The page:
For those interested in climate change or climate policy, you will have come across some variation of the phrase “Green New Deal”. The concept has been a part of global climate discourse for nearly 15 years. But even for climate change buffs, there is often little clarity on what precisely this new deal is supposed to be. As it turns out, a little confusion is nothing to be ashamed of as there are actually “Green New Deals” that vary based on geography!
For a bit of background, the term “Green New Deal” first broke into international consciousness in early 2007 thanks to Pulitzer Prize-winning journalist Thomas Friedman. Friedman coined the term — drawing on the emotional resonance of the 1930s policy called “the New Deal” which was a component of the United States’ recovery from the Great Depression — to capture the sentiment that a holistic political, cultural, and economic effort is needed to tackle climate challenges.
Since Friedman’s original usage, the “Green New Deal” title has been seized upon by several organizations and politicians, leading to an inconsistent series of ideas and policies all branded with a similar name. Let’s take a look at a few of the “Green New Deals” that you may have come across.
The United Nations’ “Global Green New Deal”:
If we take things chronologically, the United Nations was one of the first to translate the concept of a “Green New Deal” into policy recommendations. Following the 2008 global financial crisis, the UN Conference on Trade and Development announced a “Global Green New Deal” in line with the UN Sustainable Development Goals.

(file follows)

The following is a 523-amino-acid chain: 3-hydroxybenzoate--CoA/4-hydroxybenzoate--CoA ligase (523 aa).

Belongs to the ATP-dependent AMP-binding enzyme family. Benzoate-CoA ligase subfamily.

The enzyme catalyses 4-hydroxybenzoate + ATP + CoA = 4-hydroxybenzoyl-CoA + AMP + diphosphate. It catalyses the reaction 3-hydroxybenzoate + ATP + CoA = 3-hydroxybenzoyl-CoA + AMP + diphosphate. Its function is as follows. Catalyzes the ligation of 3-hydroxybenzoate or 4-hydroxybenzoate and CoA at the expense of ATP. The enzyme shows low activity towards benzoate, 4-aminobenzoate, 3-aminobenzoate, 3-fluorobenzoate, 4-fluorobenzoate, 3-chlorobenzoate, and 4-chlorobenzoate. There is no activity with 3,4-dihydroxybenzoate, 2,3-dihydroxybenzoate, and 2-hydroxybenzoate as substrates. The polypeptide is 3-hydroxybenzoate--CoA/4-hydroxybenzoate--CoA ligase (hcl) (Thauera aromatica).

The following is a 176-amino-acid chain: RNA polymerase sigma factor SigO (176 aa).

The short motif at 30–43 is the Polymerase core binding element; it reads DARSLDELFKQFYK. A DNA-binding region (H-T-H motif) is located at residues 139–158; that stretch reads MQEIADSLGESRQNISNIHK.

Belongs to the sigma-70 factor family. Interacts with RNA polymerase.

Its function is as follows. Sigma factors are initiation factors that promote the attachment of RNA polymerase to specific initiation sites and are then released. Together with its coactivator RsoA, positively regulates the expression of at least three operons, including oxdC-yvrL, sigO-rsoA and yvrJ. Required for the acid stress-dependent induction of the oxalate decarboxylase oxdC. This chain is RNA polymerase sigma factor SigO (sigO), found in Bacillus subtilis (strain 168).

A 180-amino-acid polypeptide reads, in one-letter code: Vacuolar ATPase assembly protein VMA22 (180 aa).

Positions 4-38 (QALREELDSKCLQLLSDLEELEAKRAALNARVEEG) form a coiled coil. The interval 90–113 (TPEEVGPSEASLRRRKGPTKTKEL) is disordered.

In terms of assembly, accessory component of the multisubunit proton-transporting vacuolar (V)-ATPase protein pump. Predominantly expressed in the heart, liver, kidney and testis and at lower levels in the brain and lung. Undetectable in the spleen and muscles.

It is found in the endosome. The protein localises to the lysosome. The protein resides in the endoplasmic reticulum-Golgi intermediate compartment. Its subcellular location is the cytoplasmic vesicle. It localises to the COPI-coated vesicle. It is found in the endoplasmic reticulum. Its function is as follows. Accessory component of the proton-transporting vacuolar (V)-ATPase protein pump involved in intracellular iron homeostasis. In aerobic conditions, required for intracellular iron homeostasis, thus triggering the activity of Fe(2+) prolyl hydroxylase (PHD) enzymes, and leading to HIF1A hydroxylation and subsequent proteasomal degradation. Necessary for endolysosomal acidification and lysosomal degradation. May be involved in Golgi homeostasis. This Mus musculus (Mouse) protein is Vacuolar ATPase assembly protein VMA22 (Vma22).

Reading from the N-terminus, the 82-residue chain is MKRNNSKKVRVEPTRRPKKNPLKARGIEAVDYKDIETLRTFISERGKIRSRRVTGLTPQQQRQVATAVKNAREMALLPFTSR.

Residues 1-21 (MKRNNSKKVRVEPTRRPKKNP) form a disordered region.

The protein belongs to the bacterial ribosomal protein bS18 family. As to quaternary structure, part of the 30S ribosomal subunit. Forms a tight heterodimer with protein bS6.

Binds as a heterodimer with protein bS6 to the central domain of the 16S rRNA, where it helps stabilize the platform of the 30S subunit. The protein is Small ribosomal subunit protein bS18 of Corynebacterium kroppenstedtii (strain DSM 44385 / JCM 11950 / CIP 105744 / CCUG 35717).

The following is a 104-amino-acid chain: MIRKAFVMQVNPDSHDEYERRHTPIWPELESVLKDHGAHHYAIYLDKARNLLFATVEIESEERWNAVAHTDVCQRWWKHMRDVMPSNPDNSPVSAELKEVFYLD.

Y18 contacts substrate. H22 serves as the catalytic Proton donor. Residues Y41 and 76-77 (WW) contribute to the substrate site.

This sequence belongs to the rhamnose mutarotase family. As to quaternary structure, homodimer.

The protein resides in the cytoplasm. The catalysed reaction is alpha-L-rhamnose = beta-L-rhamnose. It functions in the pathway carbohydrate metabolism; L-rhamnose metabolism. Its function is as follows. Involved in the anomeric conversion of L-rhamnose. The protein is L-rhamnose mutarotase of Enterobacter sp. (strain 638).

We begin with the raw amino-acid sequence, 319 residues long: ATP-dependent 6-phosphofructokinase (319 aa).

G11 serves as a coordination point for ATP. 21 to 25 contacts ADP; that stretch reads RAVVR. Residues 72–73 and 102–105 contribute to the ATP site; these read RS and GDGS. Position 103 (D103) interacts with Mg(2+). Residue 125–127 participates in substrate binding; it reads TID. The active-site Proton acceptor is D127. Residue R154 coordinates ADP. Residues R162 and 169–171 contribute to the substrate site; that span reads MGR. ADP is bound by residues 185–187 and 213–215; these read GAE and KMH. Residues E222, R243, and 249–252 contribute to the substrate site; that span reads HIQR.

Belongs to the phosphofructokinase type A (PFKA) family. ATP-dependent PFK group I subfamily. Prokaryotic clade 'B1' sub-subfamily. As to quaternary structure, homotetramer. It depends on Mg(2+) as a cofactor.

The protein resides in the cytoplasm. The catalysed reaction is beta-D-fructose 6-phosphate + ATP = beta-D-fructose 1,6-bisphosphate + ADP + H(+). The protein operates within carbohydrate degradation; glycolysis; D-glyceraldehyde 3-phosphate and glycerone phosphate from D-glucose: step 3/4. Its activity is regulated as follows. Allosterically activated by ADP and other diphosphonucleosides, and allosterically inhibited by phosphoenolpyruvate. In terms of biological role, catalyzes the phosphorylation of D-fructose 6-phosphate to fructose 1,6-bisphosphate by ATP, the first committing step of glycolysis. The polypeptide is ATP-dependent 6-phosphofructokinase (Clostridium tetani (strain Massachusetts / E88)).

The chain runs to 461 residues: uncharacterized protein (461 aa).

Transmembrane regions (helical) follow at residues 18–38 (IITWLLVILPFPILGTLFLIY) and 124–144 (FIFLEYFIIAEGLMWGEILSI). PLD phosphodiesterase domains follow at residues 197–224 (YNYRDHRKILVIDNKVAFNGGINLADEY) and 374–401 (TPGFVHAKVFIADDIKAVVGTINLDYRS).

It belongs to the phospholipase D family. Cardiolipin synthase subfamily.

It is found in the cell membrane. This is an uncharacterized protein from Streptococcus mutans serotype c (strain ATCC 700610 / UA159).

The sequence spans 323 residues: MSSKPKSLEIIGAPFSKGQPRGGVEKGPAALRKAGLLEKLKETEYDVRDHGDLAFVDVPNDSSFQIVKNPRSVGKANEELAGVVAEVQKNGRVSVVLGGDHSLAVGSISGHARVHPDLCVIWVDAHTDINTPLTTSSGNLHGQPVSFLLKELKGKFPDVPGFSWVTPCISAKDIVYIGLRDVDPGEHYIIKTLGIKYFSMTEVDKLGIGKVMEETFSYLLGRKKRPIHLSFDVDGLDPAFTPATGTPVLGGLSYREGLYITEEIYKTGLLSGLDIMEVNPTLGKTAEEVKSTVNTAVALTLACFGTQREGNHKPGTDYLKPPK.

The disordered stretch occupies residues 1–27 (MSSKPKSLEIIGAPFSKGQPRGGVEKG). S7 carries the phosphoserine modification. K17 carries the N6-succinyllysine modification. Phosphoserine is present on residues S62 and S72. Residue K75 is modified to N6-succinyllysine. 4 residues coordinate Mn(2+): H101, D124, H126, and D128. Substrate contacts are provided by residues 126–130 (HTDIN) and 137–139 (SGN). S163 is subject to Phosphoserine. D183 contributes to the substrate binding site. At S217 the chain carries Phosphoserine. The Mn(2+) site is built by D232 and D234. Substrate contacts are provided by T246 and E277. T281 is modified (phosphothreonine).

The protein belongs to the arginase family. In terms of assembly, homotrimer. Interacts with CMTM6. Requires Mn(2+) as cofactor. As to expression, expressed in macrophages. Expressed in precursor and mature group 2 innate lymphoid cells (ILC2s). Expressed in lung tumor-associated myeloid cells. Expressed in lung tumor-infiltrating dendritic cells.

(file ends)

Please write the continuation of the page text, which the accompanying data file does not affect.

This version of the “Green New Deal” challenged governments around the world to provide stimulus funding for green industries, to spend at least 1% of global domestic product (GDP) on reducing carbon dependency over a minimum of two years, and to work in tandem to achieve several of the UN’s key climate-related objectives: economic recovery, eradication of poverty, and the reduction of carbon emissions.
Although the UN’s 2008 recommendations struck an important tone, the UN has no direct power over its member nations in the arena of climate policy. As such, its “Global Green New Deal” has not had legally-binding implications. When thinking about the UN’s version of the deal, Executive Director of Amnesty International USA Margarent Huang provides a helpful framing: “The U.N. is like your conscience. It can’t make you do the right thing, but it can help you make the right decision.”
The United States’ “Green New Deal”:
In the United States, political discourse on a “Green New Deal” began during the 2008 elections and picked up steam when parts of President Barack Obama’s climate platform were wrapped into the 2009 stimulus bill. Although this provided important funding for green initiatives, this “green stimulus” did not get the attention that the climate change community was hoping for. However in February 2019, a resolution officially titled “Green New Deal” arrived in front of the US Congress. In this resolution, Representative Alexandria Ocasio-Cortez and Senator Ed Markey called on the federal government to commit to creating green jobs and move the US economy away from a dependency on fossil fuels.